Ron Lindsay’s Mistake

I haven’t written on this very much.  Strike that.  I haven’t written on this subject at all, yet.  You, dear reader, may chalk that up to my respect for having an informed opinion on the matter and I really didn’t want to share what I was thinking until I had taken enough time to cogitate and turn it over in my own head before I set it in “print.”

As a white male, and an olding one at that, I have in recent years had my consciousness raised towards the issues that racial and cultural minorities have faced in atheist, humanist and skeptical organizations.  It was an issue that I hadn’t really thought much about what with my activism being more driven towards reducing the suffocating role that religion plays in modern society.  I had only been too focused on the assumption that in working to struggle against the efforts that religious organizations make to tailor our world to the desires of the Next World’s Master, that freethought leaders and groups were also very forward thinking in regards to the power that cultural minorities should have in self-determination.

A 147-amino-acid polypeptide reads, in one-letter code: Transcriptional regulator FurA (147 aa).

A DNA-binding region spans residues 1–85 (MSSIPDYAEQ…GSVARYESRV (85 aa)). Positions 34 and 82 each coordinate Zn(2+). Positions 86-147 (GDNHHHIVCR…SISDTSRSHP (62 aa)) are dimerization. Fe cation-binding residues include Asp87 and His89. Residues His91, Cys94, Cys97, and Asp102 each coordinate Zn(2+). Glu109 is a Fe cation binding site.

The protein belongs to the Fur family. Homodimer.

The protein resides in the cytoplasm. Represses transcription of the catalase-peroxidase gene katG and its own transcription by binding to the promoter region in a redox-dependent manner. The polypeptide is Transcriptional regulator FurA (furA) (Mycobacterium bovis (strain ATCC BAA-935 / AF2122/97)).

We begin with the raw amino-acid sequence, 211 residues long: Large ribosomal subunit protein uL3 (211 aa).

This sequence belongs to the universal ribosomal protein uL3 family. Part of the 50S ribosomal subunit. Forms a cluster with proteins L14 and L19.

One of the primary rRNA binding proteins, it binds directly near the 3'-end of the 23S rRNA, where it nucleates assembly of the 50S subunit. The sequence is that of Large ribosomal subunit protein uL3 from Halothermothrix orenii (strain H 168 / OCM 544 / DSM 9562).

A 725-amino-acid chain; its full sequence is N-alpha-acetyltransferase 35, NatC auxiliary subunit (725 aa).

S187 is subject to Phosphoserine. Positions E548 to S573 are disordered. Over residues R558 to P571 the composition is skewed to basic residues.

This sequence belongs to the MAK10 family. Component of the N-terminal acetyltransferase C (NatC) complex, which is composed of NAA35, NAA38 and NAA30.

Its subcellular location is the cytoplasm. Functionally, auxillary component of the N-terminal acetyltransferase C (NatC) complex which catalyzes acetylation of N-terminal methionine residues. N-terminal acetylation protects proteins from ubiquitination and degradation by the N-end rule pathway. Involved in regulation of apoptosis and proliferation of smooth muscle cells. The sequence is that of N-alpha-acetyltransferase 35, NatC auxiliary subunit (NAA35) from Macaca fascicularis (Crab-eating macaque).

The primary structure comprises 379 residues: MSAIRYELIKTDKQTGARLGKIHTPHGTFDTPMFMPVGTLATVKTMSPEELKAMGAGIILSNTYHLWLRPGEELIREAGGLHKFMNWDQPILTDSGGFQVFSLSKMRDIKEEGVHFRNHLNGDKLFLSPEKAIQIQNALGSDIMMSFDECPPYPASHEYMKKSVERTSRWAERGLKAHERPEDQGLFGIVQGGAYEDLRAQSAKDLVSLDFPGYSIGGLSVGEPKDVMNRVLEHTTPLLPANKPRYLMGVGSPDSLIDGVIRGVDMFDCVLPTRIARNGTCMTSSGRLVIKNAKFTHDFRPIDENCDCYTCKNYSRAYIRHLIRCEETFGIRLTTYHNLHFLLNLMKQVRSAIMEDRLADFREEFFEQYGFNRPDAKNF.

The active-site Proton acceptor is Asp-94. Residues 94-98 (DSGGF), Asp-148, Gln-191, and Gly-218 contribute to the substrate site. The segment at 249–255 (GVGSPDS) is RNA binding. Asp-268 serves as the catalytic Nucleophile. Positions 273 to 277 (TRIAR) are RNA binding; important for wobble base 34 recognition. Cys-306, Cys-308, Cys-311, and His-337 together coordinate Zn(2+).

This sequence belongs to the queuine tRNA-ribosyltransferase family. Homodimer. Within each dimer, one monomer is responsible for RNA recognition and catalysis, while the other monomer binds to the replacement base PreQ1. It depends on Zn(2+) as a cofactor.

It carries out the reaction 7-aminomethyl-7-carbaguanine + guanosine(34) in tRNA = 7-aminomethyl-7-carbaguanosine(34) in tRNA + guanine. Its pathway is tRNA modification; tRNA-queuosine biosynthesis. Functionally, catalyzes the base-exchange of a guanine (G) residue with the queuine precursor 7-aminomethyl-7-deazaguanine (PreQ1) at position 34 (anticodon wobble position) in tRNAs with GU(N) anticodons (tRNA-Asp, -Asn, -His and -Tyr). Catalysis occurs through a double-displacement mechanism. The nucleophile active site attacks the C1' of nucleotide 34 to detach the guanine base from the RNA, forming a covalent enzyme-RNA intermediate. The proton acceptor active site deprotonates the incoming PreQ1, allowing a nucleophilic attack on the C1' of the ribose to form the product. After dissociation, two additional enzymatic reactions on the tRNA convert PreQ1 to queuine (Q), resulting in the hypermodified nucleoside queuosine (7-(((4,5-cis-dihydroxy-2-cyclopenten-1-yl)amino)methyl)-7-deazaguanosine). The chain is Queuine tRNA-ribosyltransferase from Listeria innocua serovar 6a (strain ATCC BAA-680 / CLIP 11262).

Attribution not found.

This is the most important thing that men can do when women explain why they are angry.

I had assumed that women would share equally in the power structure.  I had assumed that women would be more likely to be “heard” when they discussed the issues that were important to them when it comes to freethinking.  I had assumed that women were more likely to be respected than they are in the larger society.  I had assumed this because of common cause.  As atheists and agnostics who have had to correct assumptions about who we are and what we want and need in our relationship with the world at large, my thinking had been that we would be all the more sensitive to those who bore the extra burden of patriarchal society.